updated 12:44 PM EDT, Thu April 24, 2014
Mike Downey says the golf purists can take a hike; the game needs radical changes to win back fans and players.
updated 12:41 PM EDT, Wed April 23, 2014
Robert Hickey says most new housing development is high-end, catering to high-earners.
updated 9:17 AM EDT, Wed April 23, 2014
Alexander Motyl says as Russian President Putin snarled at Ukraine, his foreign minister was signing a conciliatory accord with the West. Whatever the game, the accord is a major stand down by Russia
updated 8:29 AM EDT, Wed April 23, 2014
Les Abend says at every turn, the stowaway teen defied the odds of discovery and survival. What pilot would have thought to look for a person in the wheel well?
updated 7:04 AM EDT, Thu April 24, 2014
Q & A with artist Rachel Sussman on her new book of photographs, "The Oldest Living Things in the World."
updated 3:58 PM EDT, Tue April 22, 2014
Martin Blaser says the overuse of antibiotics threatens to deplete our bodies of "good" microbes, leaving us vulnerable to an unstoppable plague--an "antibiotic winter"
updated 1:37 PM EDT, Tue April 22, 2014
John Sutter asks: Is it possible to eat meat in modern-day America and consider yourself an environmentalist without being a hypocrite?
updated 11:38 AM EDT, Tue April 22, 2014
Sally Kohn notes that Meb Keflezighi rightly was called an American after he won the Boston Marathon, but his status in the U.S. once was questioned
updated 8:56 AM EDT, Tue April 22, 2014
Denis Hayes and Scott Denman say on this Earth Day, the dawn of the Solar Age is already upon us and the Atomic Age of nuclear power is in decline
updated 4:36 PM EDT, Mon April 21, 2014
Retired Coast Guard officer James Loy says a ship captain bears huge responsibility.
updated 1:08 PM EDT, Mon April 21, 2014
Peter Bergen says the latest strikes are part of an aggressive U.S. effort to target militants, including a bomb maker
updated 9:45 AM EDT, Mon April 21, 2014
Cynthia Lummis and Peter Welch say 16 agencies carry out national intelligence, and their budgets are top secret. We need to know how they are spending our money.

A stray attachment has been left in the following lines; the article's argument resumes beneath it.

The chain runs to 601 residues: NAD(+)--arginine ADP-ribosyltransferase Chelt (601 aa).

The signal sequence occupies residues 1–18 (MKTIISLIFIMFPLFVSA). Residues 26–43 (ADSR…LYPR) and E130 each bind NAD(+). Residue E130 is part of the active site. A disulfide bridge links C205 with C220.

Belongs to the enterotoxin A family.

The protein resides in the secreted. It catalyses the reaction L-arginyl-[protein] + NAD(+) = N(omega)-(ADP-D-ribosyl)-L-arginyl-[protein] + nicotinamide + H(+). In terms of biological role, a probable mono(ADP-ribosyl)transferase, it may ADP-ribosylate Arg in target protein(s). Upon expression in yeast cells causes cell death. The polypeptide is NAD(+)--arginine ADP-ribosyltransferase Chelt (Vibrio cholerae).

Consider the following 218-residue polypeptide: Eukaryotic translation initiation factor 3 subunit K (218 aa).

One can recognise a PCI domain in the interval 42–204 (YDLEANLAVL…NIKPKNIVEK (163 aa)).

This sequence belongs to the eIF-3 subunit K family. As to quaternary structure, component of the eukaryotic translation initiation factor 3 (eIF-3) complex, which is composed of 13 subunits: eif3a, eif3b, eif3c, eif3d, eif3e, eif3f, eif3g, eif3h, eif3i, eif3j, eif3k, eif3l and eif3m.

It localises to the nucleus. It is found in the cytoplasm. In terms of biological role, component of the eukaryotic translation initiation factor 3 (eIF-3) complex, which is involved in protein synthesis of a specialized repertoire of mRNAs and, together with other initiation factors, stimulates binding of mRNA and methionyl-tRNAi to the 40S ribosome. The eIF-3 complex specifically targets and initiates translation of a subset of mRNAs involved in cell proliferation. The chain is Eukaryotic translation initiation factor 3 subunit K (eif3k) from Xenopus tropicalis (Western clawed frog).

updated 8:35 AM EDT, Mon April 21, 2014
Julian Zelizer says President Obama knows more than anyone that he has much at stake in the midterm elections.
updated 8:55 AM EDT, Tue April 22, 2014
Eric Sanderson says if you really want to strike a blow for the environment--and your health--this Earth Day, work to get cars out of cities and create transportation alternatives
updated 10:08 AM EDT, Mon April 21, 2014
Bruce Barcott looks at the dramatic differences in marijuana laws in Colorado and Louisiana
updated 4:47 PM EDT, Fri April 18, 2014
Jim Bell says NASA's latest discovery supports the notion that habitable worlds are probably common in the galaxy.
updated 2:17 PM EDT, Fri April 18, 2014
Jay Parini says even the Gospels skip the actual Resurrection and are sketchy on the appearances that followed.
updated 1:52 PM EDT, Fri April 18, 2014
Graham Allison says if an unchecked and emboldened Russia foments conflict in a nation like Latvia, a NATO member, the West would have to defend it.
updated 9:11 AM EDT, Fri April 18, 2014
John Sutter: Bad news, guys -- the pangolin we adopted is missing.
updated 2:25 PM EDT, Mon April 21, 2014
Ben Wildavsky says we need a better way to determine whether colleges are turning out graduates with superior education and abilities.
updated 6:26 AM EDT, Fri April 18, 2014
Charles Maclin, program manager working on the search and recovery of Malaysia Flight 370, explains how it works.
updated 8:50 AM EDT, Fri April 18, 2014
Jill Koyama says Michael Bloomberg is right to tackle gun violence, but we need to go beyond piecemeal state legislation.
updated 2:45 PM EDT, Thu April 17, 2014
Michael Bloomberg and Shannon Watts say Americans are ready for sensible gun laws, but politicians are cowed by the NRA. Everytown for Gun Safety will prove the NRA is not that powerful.
ADVERTISEMENT
ADVERTISEMENT
ADVERTISEMENT
ADVERTISEMENT